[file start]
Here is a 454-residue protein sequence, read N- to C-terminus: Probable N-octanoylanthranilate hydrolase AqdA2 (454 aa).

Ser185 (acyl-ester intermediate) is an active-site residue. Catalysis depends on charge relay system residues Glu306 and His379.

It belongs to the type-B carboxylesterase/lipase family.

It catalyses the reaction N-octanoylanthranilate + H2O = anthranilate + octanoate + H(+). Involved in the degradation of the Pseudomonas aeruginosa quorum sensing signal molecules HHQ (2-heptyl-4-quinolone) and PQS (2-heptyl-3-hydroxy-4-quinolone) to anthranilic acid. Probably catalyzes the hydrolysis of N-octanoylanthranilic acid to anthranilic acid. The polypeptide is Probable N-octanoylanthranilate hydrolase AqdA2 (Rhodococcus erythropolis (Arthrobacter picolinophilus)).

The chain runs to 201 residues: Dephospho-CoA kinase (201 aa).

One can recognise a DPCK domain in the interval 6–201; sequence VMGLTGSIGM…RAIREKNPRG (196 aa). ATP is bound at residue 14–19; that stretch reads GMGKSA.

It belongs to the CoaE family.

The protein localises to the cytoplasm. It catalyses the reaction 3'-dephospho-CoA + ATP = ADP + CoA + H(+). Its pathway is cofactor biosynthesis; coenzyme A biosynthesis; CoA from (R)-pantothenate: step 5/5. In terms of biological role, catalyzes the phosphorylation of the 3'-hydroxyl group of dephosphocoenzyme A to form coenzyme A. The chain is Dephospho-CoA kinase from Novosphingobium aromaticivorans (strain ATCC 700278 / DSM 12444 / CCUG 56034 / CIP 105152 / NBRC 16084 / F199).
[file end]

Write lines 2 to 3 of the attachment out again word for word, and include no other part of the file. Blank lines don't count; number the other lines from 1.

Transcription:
Ser185 (acyl-ester intermediate) is an active-site residue. Catalysis depends on charge relay system residues Glu306 and His379.

It belongs to the type-B carboxylesterase/lipase family.